What is the most important aspect of your child's education?
Posted October 14, 2016
How important are kids’ grades in elementary school? In junior high? In high school? How do we motivate our kids to get higher grades and be more competitive? How do we prepare them for tests such as the SAT and other college entrance requirements? Are private schools worth what they cost and will they get a child into a better college or university? What are the things prestigious universities look at, and how can we be sure our children have checked off those boxes?
Are these the right questions?
Or should we be asking some other things, such as how do we teach our children values? How do we help them discover their unique gifts and interests and talents? How to we help them think for themselves? What are their educational options? Are we focused on who our kids really are and not on some preconception of them as an extension of our own egos, of what we want them to be or wish we had been ourselves? How do we balance academic emphasis with raising a well-rounded child?
Our point here is that it is possible to become obsessed with our kids' grades, with making the honor roll, with getting them into a “name” university, with being sure they jump through the hoops of the educational system in the established way that will lead to honors and compliments for them and for us and that will land them a great job in a high-status profession.
And sometimes we might try to help them do all that without thinking hard enough about who a child is as an individual, what his unique gifts and talents are, how he learns and processes information, what makes her happy or what she is most passionate at or interested in. Other things we often fail to consider is where a child's heart is, how she treats other people, how his character is developing, if his faith and values are well in place and whether he can make good choices and decisions. On top of that, we need to consider how much and how early have we taught him about drugs, about sex, about violence, about tolerance, about danger, about looking for other kids who need help or who need a friend.
The point is that our stewardship as parents contains a lot of opportunities and responsibilities that are ultimately more important than pushing our kids to get top grades.
The three R’s of “readin’, ’ritin’ and ’rithmitic” are important, but so are the other three R’s of responsibility, relationships and right-brain learning or creativity.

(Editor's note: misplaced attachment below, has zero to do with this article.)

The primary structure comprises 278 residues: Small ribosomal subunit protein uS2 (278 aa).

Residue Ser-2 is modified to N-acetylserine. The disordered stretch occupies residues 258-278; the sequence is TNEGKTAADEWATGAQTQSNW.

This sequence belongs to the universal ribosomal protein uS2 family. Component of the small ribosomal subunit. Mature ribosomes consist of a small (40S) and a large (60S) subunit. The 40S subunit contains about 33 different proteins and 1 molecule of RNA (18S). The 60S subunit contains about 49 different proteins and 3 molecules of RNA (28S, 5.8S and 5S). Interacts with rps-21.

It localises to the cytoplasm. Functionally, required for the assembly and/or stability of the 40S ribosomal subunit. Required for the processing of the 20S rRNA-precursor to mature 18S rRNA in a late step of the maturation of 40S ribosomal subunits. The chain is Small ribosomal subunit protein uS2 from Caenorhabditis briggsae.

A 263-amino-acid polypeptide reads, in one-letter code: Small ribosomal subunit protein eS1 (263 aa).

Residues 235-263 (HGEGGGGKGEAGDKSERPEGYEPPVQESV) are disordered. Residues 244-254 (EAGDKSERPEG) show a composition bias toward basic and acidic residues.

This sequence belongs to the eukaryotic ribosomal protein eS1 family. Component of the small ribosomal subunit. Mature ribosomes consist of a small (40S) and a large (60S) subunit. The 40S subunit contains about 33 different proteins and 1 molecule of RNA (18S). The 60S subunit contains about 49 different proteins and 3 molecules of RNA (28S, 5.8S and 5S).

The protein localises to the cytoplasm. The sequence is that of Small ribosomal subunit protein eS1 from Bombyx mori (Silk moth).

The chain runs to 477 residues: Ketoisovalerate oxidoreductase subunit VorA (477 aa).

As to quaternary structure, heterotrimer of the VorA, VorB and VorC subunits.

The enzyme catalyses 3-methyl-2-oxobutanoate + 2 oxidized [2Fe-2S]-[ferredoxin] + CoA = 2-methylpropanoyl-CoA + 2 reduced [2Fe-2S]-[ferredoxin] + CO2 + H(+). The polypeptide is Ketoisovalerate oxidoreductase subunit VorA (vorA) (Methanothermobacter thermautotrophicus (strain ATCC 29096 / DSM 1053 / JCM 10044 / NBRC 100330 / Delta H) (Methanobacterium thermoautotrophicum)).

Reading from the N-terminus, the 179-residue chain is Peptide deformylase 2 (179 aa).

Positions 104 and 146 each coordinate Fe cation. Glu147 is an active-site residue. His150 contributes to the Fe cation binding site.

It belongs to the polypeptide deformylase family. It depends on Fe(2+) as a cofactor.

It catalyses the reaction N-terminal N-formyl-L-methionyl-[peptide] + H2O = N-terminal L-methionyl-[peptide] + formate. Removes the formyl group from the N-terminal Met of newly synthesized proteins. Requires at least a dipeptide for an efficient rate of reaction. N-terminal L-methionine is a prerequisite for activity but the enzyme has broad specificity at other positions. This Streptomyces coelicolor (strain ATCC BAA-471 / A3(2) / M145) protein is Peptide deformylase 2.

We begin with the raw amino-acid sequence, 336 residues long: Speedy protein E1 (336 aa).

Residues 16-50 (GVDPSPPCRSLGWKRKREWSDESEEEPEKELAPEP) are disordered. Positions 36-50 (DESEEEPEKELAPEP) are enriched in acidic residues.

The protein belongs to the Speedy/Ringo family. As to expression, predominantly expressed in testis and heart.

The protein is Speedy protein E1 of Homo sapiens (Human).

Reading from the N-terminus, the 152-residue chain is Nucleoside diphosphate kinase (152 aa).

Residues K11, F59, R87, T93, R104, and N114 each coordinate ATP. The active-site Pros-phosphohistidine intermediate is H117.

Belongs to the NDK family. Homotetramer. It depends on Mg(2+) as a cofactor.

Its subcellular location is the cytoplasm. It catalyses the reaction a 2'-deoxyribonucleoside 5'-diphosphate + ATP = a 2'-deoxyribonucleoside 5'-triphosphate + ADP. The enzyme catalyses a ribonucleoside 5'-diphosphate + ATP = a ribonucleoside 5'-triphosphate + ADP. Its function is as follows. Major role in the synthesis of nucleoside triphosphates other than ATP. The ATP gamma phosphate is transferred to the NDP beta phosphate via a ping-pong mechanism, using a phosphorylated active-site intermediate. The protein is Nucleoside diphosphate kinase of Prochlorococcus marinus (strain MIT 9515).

And not all kids learn in the way schools try to teach. Not all kids should go to Harvard. Some kids have mechanical or social or creative gifts that don’t match up perfectly with the academic talents that lead to straight A’s. There are other ways for kids to be successful (and other definitions of success) beyond making the honor roll every semester.
In speaking to groups of parents around the world, we have come to admire those who strive to raise responsible, well-rounded, caring and values-driven kids more than those who focus only on academics. In some places, the academic focus is so acute that there is no time left for anything else. In many Asian countries, particularly Japan and Korea, we frequently observe kids who go to three or four hours of “cram school” after their regular school ends each day, and in families that can afford it, moms often leave their homes for years in order to live in the U.S. with young children so they can learn English and attend prep schools that will get them into a prestigious university. We have found that the husbands, left at home with their careers, often flounder emotionally and morally.
And here closer to home, we see some parents going into serious debt to have their child attend an expensive private school that boasts a good record of getting kids into Ivy League schools. It is as though parents are measuring their success (and sometimes their own self-image) on their kids’ grades and on what college they get into.
Those who know us through valuesparenting.com know that we think the most important thing we can teach preschoolers is not early academics but the social and emotional joys that ready them for school and for life. With elementary-age kids, we think the key is teaching responsibility, and with adolescents and teens, the emphasis should be on sensitivity, kindness and decisions.
No one would argue the fact that academics are important, that a fine education is a wonderful and lasting gift and that how well a child does and where he goes to school can be a powerful factor in how much money he makes or how good a job he gets. But remember that there are other factors. Remember that character and values and identity and empathy will have more to do with ultimate happiness than academics. And remember that how well a child does in school and in life will have more to do with your involvement in his intellectual, social, emotional and spiritual education — with what she actually learns from you about people and about life — than it will have to do with how much you push for good grades and high SAT or ACT scores.
Richard and Linda Eyre are New York Times No. 1 best-selling authors and founders of JoySchools.com who speak worldwide on family issues. Their new books are “The Half-Diet Diet” and “Life in Full.” See valuesparenting.com or eyrealm.com.